As Central Saanich continues to gather public input in reviewing its Official Community Plan (OCP), municipal staff says public feedback so far has identified three areas of priorities: growth management; parks, trails and recreation access; and agriculture and food security.
These preliminary findings based on an ongoing survey have appeared as the municipality prepares to host a virtual town hall on March 25, from 6 to 8 p.m. A panel of experts will discuss key topics, such as agriculture and food systems, natural areas and biodiversity, transportation, and climate action, with staff and the consultants available for questions and discussion.
Britt Burnham, Central Saanich’s manager of community services, said the OCP also considers Central Saanich’s character. “The district wants to identify the attributes and features that make up rural and small-town character in Central Saanich and establish a common definition,” she said. “This will help shape the vision, policies and guidelines in the OCP to effectively protect Central Saanich’s unique community character.”
Burnham said the community has so far identified Central Saanich’s natural beauty, including agricultural land, trees and waterlines, the quiet town atmosphere, as well as Centennial Park, Tod Inlet, the Prairie Inn and Old West Saanich School House as examples of important elements of the community’s character.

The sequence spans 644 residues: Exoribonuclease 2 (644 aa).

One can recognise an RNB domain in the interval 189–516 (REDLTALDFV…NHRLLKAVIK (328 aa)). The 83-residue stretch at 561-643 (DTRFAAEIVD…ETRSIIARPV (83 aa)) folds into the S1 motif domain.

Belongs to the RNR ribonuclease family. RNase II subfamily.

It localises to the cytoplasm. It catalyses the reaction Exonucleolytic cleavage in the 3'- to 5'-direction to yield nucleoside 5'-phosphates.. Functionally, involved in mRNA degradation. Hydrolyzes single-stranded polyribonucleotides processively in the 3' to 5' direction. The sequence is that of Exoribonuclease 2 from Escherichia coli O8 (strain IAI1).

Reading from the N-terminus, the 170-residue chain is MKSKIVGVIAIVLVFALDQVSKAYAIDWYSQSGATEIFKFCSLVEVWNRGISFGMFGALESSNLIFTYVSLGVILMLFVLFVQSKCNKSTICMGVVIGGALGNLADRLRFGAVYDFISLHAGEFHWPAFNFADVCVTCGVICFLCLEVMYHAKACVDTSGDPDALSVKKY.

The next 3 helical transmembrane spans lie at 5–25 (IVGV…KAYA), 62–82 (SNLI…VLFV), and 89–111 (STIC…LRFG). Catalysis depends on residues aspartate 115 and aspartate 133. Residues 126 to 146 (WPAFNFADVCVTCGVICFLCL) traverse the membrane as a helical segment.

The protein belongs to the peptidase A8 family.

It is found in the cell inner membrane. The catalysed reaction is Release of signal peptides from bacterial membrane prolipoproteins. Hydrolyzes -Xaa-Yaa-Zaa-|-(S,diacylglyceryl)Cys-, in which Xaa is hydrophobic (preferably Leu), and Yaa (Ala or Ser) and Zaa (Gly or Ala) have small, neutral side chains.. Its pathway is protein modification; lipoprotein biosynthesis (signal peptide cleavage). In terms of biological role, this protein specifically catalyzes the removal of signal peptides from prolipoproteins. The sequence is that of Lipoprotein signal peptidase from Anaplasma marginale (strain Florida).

The survey is open until April 12.
Central Saanich’s OCP advisory committee meanwhile discussed whether the OCP should consider the four existing small neighbourhood nodes: West Keating; Turgoose; Island View/East Saanich; and the area at the base of Verdier Avenue, Moodyville. Not surprisingly, the part of the discussion focusing on Island View and East Saanich touched on plans for a ‘flyover’ overpass at the intersection of nearby Keating Cross Road and Highway 17.
The committee also discussed important community services needed in Central Saanich, including environment (trails, parks, and recreation); climate action; supporting active agriculture; waste management; and working partners on supporting mental health and addiction services among others.
“I would just like to say how impressed I am with the thoughtful input that we are getting from members of the Official Community Plan advisory committee,” said Coun. Bob Thompson, who chairs the committee. “I think they are doing an excellent job.”
See letstalkcentralsaanich.ca/OCP for more information.
Do you have a story tip? Email: firstname.lastname@example.org.